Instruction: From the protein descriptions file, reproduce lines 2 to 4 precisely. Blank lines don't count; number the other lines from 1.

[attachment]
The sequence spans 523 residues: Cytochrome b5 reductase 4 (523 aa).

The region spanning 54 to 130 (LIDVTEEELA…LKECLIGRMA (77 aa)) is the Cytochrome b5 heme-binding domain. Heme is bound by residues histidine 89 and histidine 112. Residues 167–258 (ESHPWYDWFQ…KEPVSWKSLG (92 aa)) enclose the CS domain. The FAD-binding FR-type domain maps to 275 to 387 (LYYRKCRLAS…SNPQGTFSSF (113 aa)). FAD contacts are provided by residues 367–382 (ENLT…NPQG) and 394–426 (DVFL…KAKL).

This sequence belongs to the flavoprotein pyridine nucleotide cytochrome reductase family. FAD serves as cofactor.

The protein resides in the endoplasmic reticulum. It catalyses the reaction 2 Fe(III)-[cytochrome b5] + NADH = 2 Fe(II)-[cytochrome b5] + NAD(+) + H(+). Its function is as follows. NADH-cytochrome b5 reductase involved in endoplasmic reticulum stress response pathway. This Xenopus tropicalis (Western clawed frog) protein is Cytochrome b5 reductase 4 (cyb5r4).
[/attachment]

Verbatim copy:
The region spanning 54 to 130 (LIDVTEEELA…LKECLIGRMA (77 aa)) is the Cytochrome b5 heme-binding domain. Heme is bound by residues histidine 89 and histidine 112. Residues 167–258 (ESHPWYDWFQ…KEPVSWKSLG (92 aa)) enclose the CS domain. The FAD-binding FR-type domain maps to 275 to 387 (LYYRKCRLAS…SNPQGTFSSF (113 aa)). FAD contacts are provided by residues 367–382 (ENLT…NPQG) and 394–426 (DVFL…KAKL).

This sequence belongs to the flavoprotein pyridine nucleotide cytochrome reductase family. FAD serves as cofactor.

The protein resides in the endoplasmic reticulum. It catalyses the reaction 2 Fe(III)-[cytochrome b5] + NADH = 2 Fe(II)-[cytochrome b5] + NAD(+) + H(+). Its function is as follows. NADH-cytochrome b5 reductase involved in endoplasmic reticulum stress response pathway. This Xenopus tropicalis (Western clawed frog) protein is Cytochrome b5 reductase 4 (cyb5r4).